Natural catastrophes and man-made disasters in 2013 cost insurers worldwide USD 44 billion

Natural catastrophes and man-made disasters in 2013 cost insurers worldwide USD 44 billion

The FINANCIAL -- According to preliminary sigma estimates, insured losses from natural catastrophes and man-made disasters in 2013 are estimated to be around USD 44 billion, down from USD 81 billion in 2012.


Insured losses from natural catastrophes are at least USD 38 billion, down from USD 75 billion, while man-made disasters generated the remaining USD 6 billion of insured claims this year, little changed from 2012.

The overall economic losses from this year's catastrophic events reached USD 130 billion, compared with USD 196 billion in 2012. The total loss of life climbed to around 25 000 from 14 000 last year, according to Swiss Re.

In November, Typhoon Haiyan hit the Philippines with some of the strongest winds ever recorded, heavy rains and storm surges. Haiyan has claimed more than 7 000 lives, which is the highest loss of life from a single event in 2013. Despite the devastation wreaked, insured losses are expected to be modest as insurance penetration is low in the country, according to Swiss Re.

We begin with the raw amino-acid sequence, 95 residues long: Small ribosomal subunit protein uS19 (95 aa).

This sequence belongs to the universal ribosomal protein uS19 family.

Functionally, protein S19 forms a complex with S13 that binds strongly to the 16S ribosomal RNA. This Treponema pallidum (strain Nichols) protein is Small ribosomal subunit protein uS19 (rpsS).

The flooding that affected large areas of central and eastern Europe in June 2013 created overall losses of USD 18 billion, with insured losses estimated at USD 4 billion. The insured losses were higher than the 2002 floods in the same region which cost the industry over USD 2 billion (USD 3 billion at current prices). The June flooding ranks as the second most expensive fresh water flood event on sigma records, but is a distant second to the 2011 Thailand flood which led to insured claims of over USD 16 billion.

Also in June, rain-induced flooding hit Alberta, Canada, causing insured losses of nearly USD 2 billion, the highest ever recorded in the country for any disaster. There were also heavy rains and floods in Australia, India, China, Indonesia, Southern Africa and Argentina this year.

In addition to floods, Europe suffered a number of other severe weather events, including hail and windstorms. Hailstorm Andreas battered Germany and France in July, resulting in insured losses of USD 3 billion. Later in the year, Windstorm Christian in central and northern Europe is estimated to have caused more than USD 1 billion in insured claims. The more recent Windstorm Xaver in the same region has triggered additional insured losses of around USD 1 billion, according to Swiss Re.

Harsh spring and autumn weather spawned severe thunderstorms and deadly tornadoes in the US, which brought devastation of properties and hefty losses to the insurance industry. However, the 2013 North Atlantic hurricane season was benign.